Melanoma: A 2013 ‘Progress Report’


The past year saw some remarkable advances in melanoma clinical research and treatment. This feature explores the most notable melanoma news of 2013: Continue reading…


New Test May Reveal When Melanomas Resist Targeted Therapies

Melanomas with BRAF mutations often become drug-resistant, but now researchers think they know how to tell who will benefit from continued treatments. The researchers studied BRAF-mutant melanomas in nine people before and after targeted treatment, and found that tumors were less likely to grow when a protein called S6 was not activated. Next, the researchers developed a way to monitor S6 — and so tumor response —in treated melanomas in real-time. Their method entails fine-needle aspiration, which is far less invasive than conventional biopsies and could potentially replace the serial biopsies currently done to test for tumor resistance.


New Test May Show When BRAF Inhibitors Work

Even though about half of melanomas have BRAF mutations, some of these still fail to respond to BRAF inhibitors. Now, there may be a way to tell whether BRAF inhibitors are working, according to findings presented at the 2013 International Conference on Molecular Targets and Cancer Therapeutics. The researchers found that a BRAF inhibitor kept tumors from growing in six out of nine people with BRAF-mutant melanomas, and that those who benefitted from the treatment also had less activation of a protein called S6 at two weeks. If this link is verified in large clinical trials, S6 activation levels could predict BRAF inhibitor effectiveness during the early stages of treatment.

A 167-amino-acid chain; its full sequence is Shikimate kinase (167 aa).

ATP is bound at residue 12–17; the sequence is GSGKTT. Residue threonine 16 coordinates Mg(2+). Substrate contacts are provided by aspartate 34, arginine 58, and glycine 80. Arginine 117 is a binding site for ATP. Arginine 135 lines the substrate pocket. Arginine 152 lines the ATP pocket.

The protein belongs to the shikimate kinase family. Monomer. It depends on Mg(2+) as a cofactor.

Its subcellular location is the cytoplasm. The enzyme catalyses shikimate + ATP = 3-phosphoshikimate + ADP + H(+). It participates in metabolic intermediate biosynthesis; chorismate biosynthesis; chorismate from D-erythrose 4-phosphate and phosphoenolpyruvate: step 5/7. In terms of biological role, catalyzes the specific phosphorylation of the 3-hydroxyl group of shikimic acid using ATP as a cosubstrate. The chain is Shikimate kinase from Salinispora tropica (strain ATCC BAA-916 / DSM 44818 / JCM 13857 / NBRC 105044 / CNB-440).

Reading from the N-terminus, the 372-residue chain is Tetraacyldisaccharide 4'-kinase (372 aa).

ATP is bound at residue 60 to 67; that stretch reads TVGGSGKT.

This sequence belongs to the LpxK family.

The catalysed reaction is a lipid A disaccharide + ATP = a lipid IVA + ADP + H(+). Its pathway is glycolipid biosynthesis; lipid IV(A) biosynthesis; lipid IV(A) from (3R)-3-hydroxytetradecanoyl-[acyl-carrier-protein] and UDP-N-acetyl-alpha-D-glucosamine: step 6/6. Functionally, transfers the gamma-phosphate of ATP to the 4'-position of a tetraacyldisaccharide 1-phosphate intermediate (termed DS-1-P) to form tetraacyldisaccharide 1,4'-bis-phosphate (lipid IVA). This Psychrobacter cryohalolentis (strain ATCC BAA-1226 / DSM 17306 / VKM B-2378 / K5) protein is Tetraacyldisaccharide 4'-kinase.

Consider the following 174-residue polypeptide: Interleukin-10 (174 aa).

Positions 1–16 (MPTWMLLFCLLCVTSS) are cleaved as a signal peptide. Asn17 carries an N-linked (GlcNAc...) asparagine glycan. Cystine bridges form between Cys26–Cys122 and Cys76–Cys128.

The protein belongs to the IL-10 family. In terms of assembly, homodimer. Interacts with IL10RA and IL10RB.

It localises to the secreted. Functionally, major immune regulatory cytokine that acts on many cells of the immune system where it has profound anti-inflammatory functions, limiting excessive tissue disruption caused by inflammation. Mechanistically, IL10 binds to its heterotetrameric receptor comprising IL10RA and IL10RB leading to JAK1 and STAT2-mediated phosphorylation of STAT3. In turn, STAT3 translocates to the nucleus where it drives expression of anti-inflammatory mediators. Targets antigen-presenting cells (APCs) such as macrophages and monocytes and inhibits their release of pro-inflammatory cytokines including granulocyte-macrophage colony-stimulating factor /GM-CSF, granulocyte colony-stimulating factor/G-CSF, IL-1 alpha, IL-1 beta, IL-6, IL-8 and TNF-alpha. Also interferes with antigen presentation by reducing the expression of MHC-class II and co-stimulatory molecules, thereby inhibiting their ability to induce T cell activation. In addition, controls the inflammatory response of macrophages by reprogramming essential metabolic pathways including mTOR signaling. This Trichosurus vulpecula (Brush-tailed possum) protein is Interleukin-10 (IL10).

New Biomarker May Help Guide Treatment of Melanoma Patients

“A functional biomarker that can predict whether BRAF-mutant melanomas respond to drugs targeting BRAF could help guide the treatment of patients with these cancers, according to results presented here at the AACR-NCI-EORTC International Conference on Molecular Targets and Cancer Therapeutics, held Oct. 19 – 23.”


The Cancer Biomarker Problem


In 2008, Dr. Charles Sawyers, currently the president of American Association for Cancer Research, wrote an article for the journal Nature entitled: ‘The Cancer Biomarker Problem.’ This excellent paper clearly explains what cancer biomarkers are, outlines the different categories of biomarkers, and emphasizes how important biomarkers are in the field of targeted therapies. Predictive biomarkers are indispensable tools that should direct the rational use of targeted drugs in cancer patients. There are additional types of biomarkers, including some that could help evaluate the course of cancer progression or help determine the effective dose of an investigational drug. But this post focuses on predictive biomarkers. Continue reading…